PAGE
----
2013 NBA Mock Draft: Seniors to Keep an Eye On
Once upon a time, college freshmen and sophomores only declared for the NBA Draft as literal “hardship” cases – these were players from mostly poor backgrounds whose NBA potential suggested it would be better for them to support their families through pro ball rather than stay in school. Academic woes were also considered a valid reason for an underclassman to skip his remaining years of eligibility for NBA dollars.
These days, it isn’t uncommon to see “one and done” players enter their names in the Draft, even those with mediocre freshman stats. Other times, players would wait another year or two more before declaring as underclassmen. And if you’re a senior Draft eligible player nowadays, chances are you’re not from a college basketball powerhouse, and if you are, perhaps you’ve stayed one or two years too many. Yes, the college senior with Draft potential is a dying breed, but there are still several who have a serious chance to be drafted, albeit most likely not as a lottery pick. With that said, here are five incoming seniors who could find themselves among the underclassmen in the first round of next year’s NBA Draft. We must warn you, though, this year’s pickings seem even slimmer than usual.
Zeke Marshall (C, 7’0”-235, Akron) – He barely missed making my “Put Up or Shut Up” list of disappointing incoming seniors because of his shotblocking. Marshall has been a disappointment as Akron’s most touted recruit ever, yet he was still the Zips’ leader in scoring, rebounding and blocks in 2011-12. If he develops more of a mean streak and shows more toughness underneath, I don’t see why he shouldn’t finally live up to expectations as a senior.
Trevor Mbakwe (F, 6’8”-245, Minnesota) – Injuries had shortened Mbakwe’s junior season to just seven games, but when he’s healthy, he’s a great shotblocker and rebounder for his size. He is what commentators think of when they say the word “upside,” even if he’ll be turning a ripe old 24 next January. He could make a nice pick in the second half of the first round.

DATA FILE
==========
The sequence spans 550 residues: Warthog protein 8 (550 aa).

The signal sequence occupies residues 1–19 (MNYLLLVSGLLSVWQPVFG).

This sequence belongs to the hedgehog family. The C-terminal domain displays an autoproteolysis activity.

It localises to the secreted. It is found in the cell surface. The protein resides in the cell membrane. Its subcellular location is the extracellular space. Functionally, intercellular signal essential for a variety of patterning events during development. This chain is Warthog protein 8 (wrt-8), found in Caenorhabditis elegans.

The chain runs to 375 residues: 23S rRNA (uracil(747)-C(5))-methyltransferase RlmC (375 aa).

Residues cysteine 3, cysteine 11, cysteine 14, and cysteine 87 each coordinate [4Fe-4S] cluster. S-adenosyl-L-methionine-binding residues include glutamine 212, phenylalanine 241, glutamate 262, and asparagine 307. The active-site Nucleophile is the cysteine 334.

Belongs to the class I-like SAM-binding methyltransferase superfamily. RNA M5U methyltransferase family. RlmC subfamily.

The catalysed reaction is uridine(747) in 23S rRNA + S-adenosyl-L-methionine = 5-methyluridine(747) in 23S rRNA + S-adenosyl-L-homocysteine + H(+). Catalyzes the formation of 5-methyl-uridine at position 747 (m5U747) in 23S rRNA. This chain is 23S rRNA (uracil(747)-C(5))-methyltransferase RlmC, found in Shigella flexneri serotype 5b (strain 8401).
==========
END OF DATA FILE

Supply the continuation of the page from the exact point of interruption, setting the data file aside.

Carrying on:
C.J. McCollum (G, 6’3”-190, Lehigh) –After briefly considering putting his name in the NBA Draft pool for this year, McCollum wisely decided to return for another year with the Mountain Hawks. He’s a terrific rebounder for his size with an impressive wingspan, but his main calling card is as an explosive scorer. He will almost certainly become the highest-drafted player in Lehigh history, and is arguably the best returning senior in the NCAA, regardless of position.
Jeff Withey (C, 7’0”-235, Kansas) – Withey had a breakout junior season after barely seeing any action in his first two years with the Jayhawks, and with Thomas Robinson preparing for his NBA debut, he’s automatically the best returning frontcourt player in the lineup. What stands out in his stat line is his free throw shooting – close to 80 percent – and his impressive 3.6 blocks per game in just 25 minutes of action. He’s still very raw offensively and does need to bulk up a bit, but stands a very good chance of being drafted in the twenties – or even higher, if he fully takes advantage of Robinson’s departure.
Nate Wolters (G, 6’4”-190, South Dakota State) – He has good size for a point guard, he gets to the line, and he’s a great scorer. Unfortunately, he’s far from the most athletic guard in the college ranks, and that might seriously hurt his chances of getting drafted in the first round. Still, he led the Jackrabbits to a national tourney berth, and has the makings of a sleeper pick regardless of draft order.